Home Alone

For: language and pervasive vulgar name calling, and strong moral confusion

Home Alone is a soulless slapstick comedy with a syncretistic, pagan view of the family, reality, God and salvation. With nothing positive to offer but a moral as widely used (and widely available elsewhere) as family togetherness, Home Alone ultimately defeats its own purpose, mixing shallow, meaningless nods to Christianity with superstition and practical atheism, and burying the last traces of entertainment value in vulgarities and endless comical pain.



Language and Pervasive Vulgar Name Calling
d-mn
d-mn
h-ll
h-ll
h-ll
h-ll
h-ll
h-ll
a--
horse’s a--
c-jones
sh-t
Jeez
Gee
Gee
Gosh
crap
dope
puke
jerk
jerk
jerk
jerk
jerk
jerk
moron
moron
les incomp├ętents
les incomp├ętents
idiot
stupid
dummy
disease
disease
phlegm wad
trump
egghead
creep
filthy animal
filthy animal
filthy animal
ugly, yellow, no-good
ugly, yellow, no-good
ugly, yellow, no-good
son of a…
suck
shut up
shut up
shut up
shut up
shut up
shut up


Strong Moral Confusion
The main character Kevin’s mother publicly declares that, given the opportunity, she would readily throw away her soul for eternity"sell my soul to the devil himself”in order to get home to check on a family member.1

Kevin walks into a church and is told that “this is the place to be, when you’re feeling bad about yourself,” but after admitting to having done wrong, Kevin is merely given the suggestion to patch things up again himself.  In a meant-to-be-comedic scene, Kevin crosses himself before asking, from an unnamed source, a blessing on his microwave dinner… after having, in faith, asked Santa Claus to bring his family home.  His journey to the living room with the cookies and milk for Santa is treated with more reverence than his table prayer.  At one point, Kevin’s mother tells him that if he wants something miraculous, he should ask Santa for it.  Almost in the same breath, she tells him that if he really wants something miraculous, he should say it twice, and maybe it would happen.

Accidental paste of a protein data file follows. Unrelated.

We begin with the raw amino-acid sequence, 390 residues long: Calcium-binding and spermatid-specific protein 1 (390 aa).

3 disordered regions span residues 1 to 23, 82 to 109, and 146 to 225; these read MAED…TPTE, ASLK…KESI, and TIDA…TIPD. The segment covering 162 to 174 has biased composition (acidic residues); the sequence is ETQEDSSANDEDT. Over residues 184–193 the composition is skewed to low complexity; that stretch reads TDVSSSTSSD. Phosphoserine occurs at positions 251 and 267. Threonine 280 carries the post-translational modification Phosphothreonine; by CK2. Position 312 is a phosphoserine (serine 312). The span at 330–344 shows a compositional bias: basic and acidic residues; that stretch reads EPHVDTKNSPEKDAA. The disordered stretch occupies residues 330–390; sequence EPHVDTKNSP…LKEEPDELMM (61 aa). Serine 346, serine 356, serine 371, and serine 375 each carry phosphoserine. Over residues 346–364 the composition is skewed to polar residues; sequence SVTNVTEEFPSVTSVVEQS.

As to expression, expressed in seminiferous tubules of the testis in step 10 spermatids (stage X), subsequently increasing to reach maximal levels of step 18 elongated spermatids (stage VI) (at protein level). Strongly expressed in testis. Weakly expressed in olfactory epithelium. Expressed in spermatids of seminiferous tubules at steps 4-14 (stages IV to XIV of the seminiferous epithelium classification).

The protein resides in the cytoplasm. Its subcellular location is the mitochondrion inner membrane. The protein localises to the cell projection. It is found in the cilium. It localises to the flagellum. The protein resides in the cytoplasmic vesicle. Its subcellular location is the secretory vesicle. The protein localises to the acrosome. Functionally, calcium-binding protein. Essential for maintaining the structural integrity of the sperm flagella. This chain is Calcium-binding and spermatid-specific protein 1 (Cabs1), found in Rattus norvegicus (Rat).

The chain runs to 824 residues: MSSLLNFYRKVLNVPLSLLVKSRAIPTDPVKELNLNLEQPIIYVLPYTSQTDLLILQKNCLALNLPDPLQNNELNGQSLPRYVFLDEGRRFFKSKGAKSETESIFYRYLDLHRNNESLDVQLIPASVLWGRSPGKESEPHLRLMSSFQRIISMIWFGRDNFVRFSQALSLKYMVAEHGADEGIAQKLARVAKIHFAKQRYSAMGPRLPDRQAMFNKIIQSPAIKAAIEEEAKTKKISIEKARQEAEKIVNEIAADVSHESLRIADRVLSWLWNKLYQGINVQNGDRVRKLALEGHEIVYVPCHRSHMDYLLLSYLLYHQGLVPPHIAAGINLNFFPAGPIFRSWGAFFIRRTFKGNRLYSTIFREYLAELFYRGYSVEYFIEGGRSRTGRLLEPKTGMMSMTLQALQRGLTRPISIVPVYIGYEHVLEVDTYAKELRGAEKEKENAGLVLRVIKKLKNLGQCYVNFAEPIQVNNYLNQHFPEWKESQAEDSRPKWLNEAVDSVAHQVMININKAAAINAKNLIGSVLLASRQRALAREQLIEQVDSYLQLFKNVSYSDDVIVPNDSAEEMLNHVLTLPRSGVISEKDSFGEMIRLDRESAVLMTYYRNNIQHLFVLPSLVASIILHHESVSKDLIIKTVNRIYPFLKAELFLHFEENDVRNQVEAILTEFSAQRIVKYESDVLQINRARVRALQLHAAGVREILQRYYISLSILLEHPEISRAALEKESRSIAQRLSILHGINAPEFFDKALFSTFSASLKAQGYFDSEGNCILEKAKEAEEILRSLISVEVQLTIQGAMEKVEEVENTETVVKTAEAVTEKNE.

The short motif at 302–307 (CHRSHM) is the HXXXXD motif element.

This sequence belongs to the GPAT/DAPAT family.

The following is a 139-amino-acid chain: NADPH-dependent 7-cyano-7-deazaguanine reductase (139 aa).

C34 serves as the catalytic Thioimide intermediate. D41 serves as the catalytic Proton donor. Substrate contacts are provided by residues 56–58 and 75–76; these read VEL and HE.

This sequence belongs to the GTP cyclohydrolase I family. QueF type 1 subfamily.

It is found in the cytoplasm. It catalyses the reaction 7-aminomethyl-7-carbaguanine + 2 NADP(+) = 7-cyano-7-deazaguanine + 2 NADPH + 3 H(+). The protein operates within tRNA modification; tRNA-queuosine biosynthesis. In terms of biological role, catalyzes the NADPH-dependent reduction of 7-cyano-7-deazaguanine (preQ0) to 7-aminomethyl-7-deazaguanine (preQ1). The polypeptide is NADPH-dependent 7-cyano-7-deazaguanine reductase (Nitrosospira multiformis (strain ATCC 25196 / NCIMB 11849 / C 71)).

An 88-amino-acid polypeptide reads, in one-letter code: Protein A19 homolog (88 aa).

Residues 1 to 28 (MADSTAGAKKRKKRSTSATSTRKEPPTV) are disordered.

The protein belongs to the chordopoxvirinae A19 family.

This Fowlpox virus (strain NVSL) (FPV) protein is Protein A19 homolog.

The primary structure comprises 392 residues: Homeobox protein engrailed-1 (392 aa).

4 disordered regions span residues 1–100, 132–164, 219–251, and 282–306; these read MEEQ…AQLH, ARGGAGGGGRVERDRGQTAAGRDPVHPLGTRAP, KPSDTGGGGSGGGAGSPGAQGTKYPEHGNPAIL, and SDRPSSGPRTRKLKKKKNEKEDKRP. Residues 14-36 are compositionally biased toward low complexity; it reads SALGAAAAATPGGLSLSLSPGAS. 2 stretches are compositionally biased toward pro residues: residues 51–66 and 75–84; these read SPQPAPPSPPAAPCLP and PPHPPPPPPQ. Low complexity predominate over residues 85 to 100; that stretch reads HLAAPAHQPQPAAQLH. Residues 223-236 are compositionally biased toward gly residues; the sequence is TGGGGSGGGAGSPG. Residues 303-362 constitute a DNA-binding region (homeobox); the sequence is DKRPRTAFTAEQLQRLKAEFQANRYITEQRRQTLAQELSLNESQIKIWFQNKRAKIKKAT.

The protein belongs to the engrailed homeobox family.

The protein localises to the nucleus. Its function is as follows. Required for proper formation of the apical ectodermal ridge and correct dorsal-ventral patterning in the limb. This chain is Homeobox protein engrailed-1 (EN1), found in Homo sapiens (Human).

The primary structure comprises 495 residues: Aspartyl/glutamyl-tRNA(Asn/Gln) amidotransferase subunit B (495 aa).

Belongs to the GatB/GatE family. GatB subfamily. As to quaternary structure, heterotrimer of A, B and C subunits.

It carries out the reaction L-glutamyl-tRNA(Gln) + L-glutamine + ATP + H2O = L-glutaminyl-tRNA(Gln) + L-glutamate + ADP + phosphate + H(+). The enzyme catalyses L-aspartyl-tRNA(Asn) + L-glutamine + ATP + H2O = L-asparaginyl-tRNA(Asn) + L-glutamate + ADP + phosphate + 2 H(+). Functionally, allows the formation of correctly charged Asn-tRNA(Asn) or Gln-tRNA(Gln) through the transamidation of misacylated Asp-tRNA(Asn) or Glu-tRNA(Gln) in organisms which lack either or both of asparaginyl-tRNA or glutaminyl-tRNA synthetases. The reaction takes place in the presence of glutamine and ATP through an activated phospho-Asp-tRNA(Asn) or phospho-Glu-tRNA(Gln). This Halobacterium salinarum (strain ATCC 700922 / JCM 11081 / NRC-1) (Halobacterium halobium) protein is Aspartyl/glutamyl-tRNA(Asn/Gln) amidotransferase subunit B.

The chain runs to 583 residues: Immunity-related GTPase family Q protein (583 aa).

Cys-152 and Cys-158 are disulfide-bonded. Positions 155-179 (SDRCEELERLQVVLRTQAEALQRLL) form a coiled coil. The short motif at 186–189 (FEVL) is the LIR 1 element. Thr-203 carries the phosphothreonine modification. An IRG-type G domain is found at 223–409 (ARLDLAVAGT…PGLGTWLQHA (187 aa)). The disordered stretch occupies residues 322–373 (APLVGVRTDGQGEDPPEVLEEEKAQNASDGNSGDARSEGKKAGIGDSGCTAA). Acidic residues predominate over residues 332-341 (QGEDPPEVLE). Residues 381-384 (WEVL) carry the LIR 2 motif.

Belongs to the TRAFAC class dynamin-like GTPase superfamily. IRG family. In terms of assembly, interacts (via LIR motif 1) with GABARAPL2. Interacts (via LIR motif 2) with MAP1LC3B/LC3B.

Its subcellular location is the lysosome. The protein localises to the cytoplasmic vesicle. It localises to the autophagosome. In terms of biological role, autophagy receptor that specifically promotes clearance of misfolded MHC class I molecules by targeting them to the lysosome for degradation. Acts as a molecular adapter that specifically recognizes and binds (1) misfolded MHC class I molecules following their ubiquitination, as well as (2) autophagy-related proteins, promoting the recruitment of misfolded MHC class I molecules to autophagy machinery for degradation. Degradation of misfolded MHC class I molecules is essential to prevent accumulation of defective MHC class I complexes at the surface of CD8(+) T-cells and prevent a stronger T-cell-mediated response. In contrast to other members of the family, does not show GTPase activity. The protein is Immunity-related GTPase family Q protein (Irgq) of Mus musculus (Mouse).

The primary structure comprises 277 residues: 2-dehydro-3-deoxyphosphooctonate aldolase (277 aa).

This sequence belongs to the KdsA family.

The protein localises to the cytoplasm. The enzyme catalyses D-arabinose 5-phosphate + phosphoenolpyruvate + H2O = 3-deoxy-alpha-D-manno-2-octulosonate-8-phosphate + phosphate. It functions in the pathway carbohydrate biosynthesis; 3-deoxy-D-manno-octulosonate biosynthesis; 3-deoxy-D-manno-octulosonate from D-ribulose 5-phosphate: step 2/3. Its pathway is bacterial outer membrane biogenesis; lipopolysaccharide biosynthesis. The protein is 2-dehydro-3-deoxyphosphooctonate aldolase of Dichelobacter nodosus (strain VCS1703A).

Kevin’s act-one behavior toward his family, and their behavior toward him, is not by any means portrayed as positive.  It is, however, portrayed as normal.  Kevin and his siblings call each other vulgar names constantly, and no one is surprised.  Kevin mouths off to his parents constantly, calls his mother “dummy” and “jerk” to her face, and challenges her to “make” him obey when he doesn’t want to.  The rest of the family, including Kevin’s mom, view this as normal, only disciplining him when his behavior indirectly results in material chaos.  When Kevin’s family comes back in the end of the movie, his atrocious behavior is not addressed by them, or apologized for by him, but ignored in light of the impression he made on them with his ability to buy milk and fabric softener by himself.

Kevin shamelessly steals money and damages private property.  Kevin also shoplifts, running away from the store in irrational fear.  He deliberately evades arrest, and despite his apparent shame at having become a “criminal”, keeps the item instead of returning it.  A family member’s demanding that his wife help him steal things is supposed to be funny.

Kevin makes a pizza delivery boy think that he’s being threatened by a mob boss and then fired on with an automatic, just for the fun of it.  This is portrayed positively.

A boy’s unbridled lust is supposed to be funny, from his comments about “French babes” and “nude beaches” to his Playboy magazine.


1 See Matthew 10:37.

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